Several years ago, I learned that the Oxford Junior Dictionary had decided to remove over 100 natural words from its pages—common words, like apricot, lavender and porcupine. The editors no longer felt they had relevance for today’s children.
At first I was angry, then disillusioned and ultimately very sad. But the power of being a writer is that you can create a world you want to see. I decided to write a book where some of these lost wild words would be celebrated and recognized beyond the pages of the dictionary. To make sure they always stayed an integral part of our language and our children’s stories.
Nature has always been a crucial part of my life, and my daughter Mimi’s, too. We were fortunate enough to raise her on our property in Bend, Oregon that had many of these wild words naturally present. I wanted to write a book that would allow children everywhere to experience the beauty of nature and feel what it’s like to wander and explore.
I also wanted to write it from the point of view of a grandmother and her granddaughter. Why? Grandparents play such a special role in children’s lives. My dad was a touchstone for my daughter growing up. He gave her a nature backpack when she was very young, and the two of them would walk down our long cinder lane, exploring for hours. His patience with her was such a gift, and watching the two of them together was one of my favorite parts of her childhood.
It’s absurd to think that nature could ever be irrelevant to children. In fact, I’d argue that in the technology-filled world we now live in, nature plays a more important role than ever to provide a place to dream, rest and wonder. I hope parents, grandparents, libraries, and schools will all become Keepers of Wild Words by sharing this book—and most importantly, the words it celebrates.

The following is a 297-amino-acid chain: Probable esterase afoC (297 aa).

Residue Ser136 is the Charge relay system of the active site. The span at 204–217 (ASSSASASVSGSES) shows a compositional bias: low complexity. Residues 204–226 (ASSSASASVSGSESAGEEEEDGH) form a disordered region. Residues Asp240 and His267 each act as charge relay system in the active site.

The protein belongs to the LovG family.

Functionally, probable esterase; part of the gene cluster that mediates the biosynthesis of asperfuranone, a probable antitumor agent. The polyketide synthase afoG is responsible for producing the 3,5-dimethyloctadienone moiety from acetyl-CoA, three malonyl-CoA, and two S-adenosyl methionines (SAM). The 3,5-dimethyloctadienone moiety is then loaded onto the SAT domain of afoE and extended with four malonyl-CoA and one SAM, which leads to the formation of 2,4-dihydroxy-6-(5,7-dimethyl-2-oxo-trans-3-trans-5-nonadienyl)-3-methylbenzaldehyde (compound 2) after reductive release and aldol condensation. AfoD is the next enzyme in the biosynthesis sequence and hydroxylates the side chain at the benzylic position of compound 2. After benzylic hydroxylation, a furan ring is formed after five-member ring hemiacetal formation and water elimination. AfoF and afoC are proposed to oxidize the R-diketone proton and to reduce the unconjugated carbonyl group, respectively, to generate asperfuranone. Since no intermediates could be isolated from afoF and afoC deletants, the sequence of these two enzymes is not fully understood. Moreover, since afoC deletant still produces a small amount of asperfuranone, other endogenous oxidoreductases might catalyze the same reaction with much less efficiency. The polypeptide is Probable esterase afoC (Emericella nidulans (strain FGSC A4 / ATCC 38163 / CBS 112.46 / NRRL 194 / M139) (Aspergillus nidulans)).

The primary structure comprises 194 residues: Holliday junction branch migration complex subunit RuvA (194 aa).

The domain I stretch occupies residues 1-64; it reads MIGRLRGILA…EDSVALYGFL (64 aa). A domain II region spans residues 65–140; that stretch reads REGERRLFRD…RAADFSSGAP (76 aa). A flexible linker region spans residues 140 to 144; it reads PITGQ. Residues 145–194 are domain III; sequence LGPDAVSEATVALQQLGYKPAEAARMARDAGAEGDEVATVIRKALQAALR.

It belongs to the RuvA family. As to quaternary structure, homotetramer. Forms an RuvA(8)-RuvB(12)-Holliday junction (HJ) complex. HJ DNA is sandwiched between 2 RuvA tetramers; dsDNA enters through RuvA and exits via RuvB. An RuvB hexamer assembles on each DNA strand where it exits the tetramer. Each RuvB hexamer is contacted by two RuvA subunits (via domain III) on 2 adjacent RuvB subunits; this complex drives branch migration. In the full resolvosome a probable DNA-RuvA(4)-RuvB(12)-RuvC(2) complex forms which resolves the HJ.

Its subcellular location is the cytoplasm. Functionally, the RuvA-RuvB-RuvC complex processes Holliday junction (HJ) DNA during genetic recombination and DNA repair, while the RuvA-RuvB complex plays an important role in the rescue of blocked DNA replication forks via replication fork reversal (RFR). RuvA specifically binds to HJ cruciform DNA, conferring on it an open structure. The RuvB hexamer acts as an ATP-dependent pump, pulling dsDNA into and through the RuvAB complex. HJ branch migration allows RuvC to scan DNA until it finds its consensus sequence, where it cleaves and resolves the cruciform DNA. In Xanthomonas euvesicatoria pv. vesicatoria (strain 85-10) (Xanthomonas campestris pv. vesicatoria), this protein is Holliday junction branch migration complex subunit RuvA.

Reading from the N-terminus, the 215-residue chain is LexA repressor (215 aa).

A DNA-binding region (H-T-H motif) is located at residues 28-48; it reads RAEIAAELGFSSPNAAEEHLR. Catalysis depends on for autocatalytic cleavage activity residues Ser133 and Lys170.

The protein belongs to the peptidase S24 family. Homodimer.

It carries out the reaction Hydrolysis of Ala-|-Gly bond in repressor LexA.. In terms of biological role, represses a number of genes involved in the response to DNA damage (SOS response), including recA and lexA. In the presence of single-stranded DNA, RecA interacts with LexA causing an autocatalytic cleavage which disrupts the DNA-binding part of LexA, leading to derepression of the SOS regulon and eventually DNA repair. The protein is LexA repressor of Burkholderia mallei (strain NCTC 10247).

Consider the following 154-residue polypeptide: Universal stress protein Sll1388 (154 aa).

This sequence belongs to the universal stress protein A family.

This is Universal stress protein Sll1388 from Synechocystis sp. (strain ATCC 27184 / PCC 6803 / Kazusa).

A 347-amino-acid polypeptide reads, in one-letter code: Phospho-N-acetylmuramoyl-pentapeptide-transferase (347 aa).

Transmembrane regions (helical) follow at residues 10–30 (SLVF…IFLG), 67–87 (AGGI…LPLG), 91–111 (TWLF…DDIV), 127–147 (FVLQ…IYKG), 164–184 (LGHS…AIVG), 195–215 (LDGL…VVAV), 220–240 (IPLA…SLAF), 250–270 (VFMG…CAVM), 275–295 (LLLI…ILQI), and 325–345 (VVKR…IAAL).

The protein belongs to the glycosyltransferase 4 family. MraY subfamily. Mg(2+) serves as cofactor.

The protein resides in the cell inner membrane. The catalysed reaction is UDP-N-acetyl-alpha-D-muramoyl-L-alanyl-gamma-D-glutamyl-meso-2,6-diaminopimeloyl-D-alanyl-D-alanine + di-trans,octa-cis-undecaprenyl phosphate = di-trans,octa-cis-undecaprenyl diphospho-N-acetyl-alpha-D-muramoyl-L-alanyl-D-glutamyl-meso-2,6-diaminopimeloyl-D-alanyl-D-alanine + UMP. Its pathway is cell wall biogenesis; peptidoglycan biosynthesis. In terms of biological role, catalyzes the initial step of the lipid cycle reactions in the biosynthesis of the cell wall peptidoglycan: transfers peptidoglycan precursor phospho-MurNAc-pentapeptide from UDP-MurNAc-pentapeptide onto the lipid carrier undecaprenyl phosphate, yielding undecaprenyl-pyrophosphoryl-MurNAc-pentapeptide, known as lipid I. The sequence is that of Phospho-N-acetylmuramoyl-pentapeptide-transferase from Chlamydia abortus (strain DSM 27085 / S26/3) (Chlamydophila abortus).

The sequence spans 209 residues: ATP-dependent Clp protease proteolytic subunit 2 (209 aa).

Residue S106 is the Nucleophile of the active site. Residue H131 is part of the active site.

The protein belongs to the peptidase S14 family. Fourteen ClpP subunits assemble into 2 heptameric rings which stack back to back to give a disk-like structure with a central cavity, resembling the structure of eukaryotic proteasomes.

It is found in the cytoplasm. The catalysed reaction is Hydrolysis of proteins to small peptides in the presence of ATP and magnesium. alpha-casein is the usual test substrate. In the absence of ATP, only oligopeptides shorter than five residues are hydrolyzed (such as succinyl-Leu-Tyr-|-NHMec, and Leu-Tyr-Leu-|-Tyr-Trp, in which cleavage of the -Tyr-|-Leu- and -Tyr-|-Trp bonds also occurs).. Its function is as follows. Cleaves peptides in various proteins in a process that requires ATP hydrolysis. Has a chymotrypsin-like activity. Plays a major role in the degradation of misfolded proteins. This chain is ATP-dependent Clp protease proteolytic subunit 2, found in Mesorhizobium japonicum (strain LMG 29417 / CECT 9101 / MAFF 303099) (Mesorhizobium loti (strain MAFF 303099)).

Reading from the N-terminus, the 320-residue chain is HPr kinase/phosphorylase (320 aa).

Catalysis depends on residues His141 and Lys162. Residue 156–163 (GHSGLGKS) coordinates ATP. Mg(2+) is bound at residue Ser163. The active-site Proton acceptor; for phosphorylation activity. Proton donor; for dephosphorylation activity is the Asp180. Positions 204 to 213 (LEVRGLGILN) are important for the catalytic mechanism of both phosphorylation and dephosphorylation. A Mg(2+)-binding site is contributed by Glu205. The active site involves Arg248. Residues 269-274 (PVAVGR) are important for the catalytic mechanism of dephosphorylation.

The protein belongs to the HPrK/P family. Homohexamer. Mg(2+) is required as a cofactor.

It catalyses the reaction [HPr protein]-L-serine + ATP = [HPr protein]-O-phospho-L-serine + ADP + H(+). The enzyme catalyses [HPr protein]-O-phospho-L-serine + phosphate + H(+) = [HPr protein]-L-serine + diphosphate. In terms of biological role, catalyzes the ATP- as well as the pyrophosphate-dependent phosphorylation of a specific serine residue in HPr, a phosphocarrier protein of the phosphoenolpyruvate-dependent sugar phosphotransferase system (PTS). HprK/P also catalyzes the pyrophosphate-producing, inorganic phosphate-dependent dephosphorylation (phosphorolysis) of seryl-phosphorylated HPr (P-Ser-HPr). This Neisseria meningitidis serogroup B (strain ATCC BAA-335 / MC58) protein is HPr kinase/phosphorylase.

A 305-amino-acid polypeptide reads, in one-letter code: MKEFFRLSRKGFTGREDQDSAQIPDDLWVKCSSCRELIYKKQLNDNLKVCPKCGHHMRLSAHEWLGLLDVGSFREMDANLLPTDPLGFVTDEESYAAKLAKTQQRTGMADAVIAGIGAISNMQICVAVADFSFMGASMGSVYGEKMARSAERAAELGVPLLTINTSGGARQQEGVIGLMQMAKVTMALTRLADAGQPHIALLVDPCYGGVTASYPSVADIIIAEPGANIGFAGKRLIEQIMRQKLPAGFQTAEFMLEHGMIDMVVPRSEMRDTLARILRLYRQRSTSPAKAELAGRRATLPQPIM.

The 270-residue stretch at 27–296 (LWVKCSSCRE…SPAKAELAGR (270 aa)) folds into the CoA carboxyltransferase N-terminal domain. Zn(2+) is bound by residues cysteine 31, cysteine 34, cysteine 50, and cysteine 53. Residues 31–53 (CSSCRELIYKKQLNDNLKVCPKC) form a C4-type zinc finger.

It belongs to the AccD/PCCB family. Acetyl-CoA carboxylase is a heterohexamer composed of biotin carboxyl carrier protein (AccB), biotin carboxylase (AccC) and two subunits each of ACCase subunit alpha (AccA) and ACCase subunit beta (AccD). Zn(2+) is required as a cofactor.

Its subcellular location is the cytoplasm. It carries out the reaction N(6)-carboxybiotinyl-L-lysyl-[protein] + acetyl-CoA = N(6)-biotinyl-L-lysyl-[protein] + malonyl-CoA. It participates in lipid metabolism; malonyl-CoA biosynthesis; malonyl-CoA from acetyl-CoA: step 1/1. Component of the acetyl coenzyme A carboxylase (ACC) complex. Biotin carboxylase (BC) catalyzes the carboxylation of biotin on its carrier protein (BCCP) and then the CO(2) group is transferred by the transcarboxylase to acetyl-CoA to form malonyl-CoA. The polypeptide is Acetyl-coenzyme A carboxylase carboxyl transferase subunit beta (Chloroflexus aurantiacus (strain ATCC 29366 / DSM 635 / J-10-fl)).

“I decided to write a book where some of these lost wild words would be celebrated beyond the pages of the dictionary. To make sure they always stayed and integral part of our language and our children’s stories.” (Pull out quote)
Brooke Smith is a poet and children’s book author. She lives in Bend, Oregon, at the end of a long cinder lane. She writes daily from her studio, looking at the meadow and the natural world that inspires her. She loves writing for children, because they find beauty and wonder in small, ordinary things and allow her to do the same. You may find her on Instagram @brookesmith_author.
This giveaway is for a copy of The Keeper of Wild Words. Many thanks to Chronicle Books for donating a copy for one reader. For a chance to win this copy of The Keeper of Wild Words, please leave a comment about this post by Friday, May 22nd at 11:59 p.m. EDT. Stacey Shubitz will use a random number generator to pick the winner, whose name she will announce at the bottom of this post, by Tueday, May 26th. You must have a U.S. mailing address to enter the giveaway. Please be sure to leave a valid e-mail address when you post your comment, so Stacey can contact you to obtain your mailing address if you win. NOTE: There may be a shipping delay due to shipping-related issues caused by the novel coronavirus. If you are the winner of the book, Stacey will email you with the subject line of TWO WRITING TEACHERS – SMITH. Please respond to her e-mail with your mailing address within five days of receipt. A new winner will be chosen if a response isn’t received within five days of the giveaway announcement.
Comments are now closed. Chris Cherney is the winner of this giveaway.